The three main features are as dazzlingly varied as the four shorts. The first, Journey to the Beginning of Time (1955), is a sci-fi fantasy adventure about four young boys who decide to travel back in time to see the strange creatures that lived in the past. What follows is essentially a theme park ride backwards through time as the boys ride a boat down a river through increasingly prehistoric eras, giving Zeman ample opportunity to flex his SFX muscles as he conjures hand-painted giraffe herds, stop-motion wooly rhinos, and life-sized puppet dinosaurs in a medley of techniques that would impress Willis H. O’Brien. How do the boys travel back through time? They simply do because they want to. Such is the dream logic that makes Journey so unique: hats and torches seem to appear when they need them and binoculars and cameras when they want them. The film feels like a breathless child telling you in real-time about an adventure they had while daydreaming. There’s not a drop of sarcasm or insincerity anywhere, merely wide-eyed wonder. This is what keeps it from feeling like an overproduced after-school special. (One of the more interesting special features in the boxset is the 1961 US-release version. In addition to an English dub, the American distributor shot new sequences bookending the film that contextualize the narrative as a shared dream experienced by four schoolboys who fall asleep while visiting a museum. But the most bizarre part of the American release is how it expanded Zeman’s final scene with footage of volcanoes literally forming the earth as one of the boys reads passages from the Book of Genesis!!)
If Journey was Zeman’s love letter to science fact, then the next film Invention for Destruction was his ode to science fiction. A hodgepodge of various Verne novels (it was originally released in English as The Fabulous World of Jules Verne), the film follows two scientists who are kidnapped by a Captain Nemo-esque pirate with an advanced submarine who forces them to build atomic weaponry on a secluded island. The story is overly languid and at times tedious to follow, but this is a film where the story is a mere skeleton upon which to hang the flesh and blood of its images, not the other way around. And what images! Meticulously creating sets and costumes with bold patterns of white and black (even the ocean is crosshatched like a nineteenth century wood engraving), Zeman creates a living, breathing Doré illustration upon which he casts bizarre, impossible creatures of the deep and bizarro caricatures of colonial Europe like a squad of British soldiers riding roller-blading giraffes. Watching it, one is reminded of what Peter Bogdanovich told Orson Welles about his film Touch of Evil (1958): “I’d seen the film four or five times before I noticed the story.” Invention for Destructionl is one of the most superbly realized pieces of visual art to grace 1950s cinema.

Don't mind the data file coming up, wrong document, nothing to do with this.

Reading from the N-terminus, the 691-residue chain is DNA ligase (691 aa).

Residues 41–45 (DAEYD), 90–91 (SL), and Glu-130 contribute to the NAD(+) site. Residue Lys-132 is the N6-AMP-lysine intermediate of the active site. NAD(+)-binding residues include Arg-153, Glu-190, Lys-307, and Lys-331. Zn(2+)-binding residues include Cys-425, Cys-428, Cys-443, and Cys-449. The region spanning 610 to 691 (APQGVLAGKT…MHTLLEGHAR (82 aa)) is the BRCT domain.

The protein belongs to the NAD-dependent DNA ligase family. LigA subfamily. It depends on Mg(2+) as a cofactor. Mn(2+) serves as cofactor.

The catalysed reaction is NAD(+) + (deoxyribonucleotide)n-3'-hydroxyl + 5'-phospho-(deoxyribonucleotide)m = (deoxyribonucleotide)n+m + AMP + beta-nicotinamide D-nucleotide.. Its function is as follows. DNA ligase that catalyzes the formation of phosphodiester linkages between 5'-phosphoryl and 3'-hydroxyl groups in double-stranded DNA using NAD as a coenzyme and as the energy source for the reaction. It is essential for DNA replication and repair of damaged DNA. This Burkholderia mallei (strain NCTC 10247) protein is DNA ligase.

The last film in the trilogy is The Fabulous Baron Munchausen, Zeman’s own gonzo take on the much-beloved story cycle about the reality-warping, seemingly immortal German nobleman. He hits on many of the character’s most famous story beats: impossible naval exploits including being swallowed alive like Jonah by a massive fish; riding cannonballs like horses while on a battlefield; even traveling to the moon! (One can only imagine what Zeman could’ve accomplished if he’d attempted to film the famous sequence where the Baron’s horse gets cut in two!) Zeman depicts these scenes like fever dreams of early silent films, each segment being extravagantly dyed with different color filters while utilizing disorienting forced perspective to summon exotic Turkish cities and besieged European fortresses. But the most characteristically Zeman-esque flourish is the introduction of a framing story in the form of a cosmonaut who travels to the moon and discovers the Baron living there alongside a number of other literary dignitaries like Cyrano de Bergerac. Dismissive of the cosmonaut’s insistence that he came from earth, the Baron spirits the cosmonaut back down to the planet only for the twentieth century spacefarer to find himself transported back in time to the eighteenth century of his host. It’s this insistence on the presence, validity, and importance of science amidst the Baron’s fantastical proto-Looney Tunes madness that makes the film distinctly Zeman’s own.
Located at the crossroads of science and fantasy, animation and live action, Karel Zeman is one of the paltry few filmmakers who were literal originals. Small wonder that he inspired a legion of imitators as diverse as Tim Burton to Wes Anderson to Steven Spielberg. Time will eventually see Zeman vindicated as one of the great dream-weavers of the cinema, but until then this boxset should be mandatory for every aspiring filmmaker and film-lover.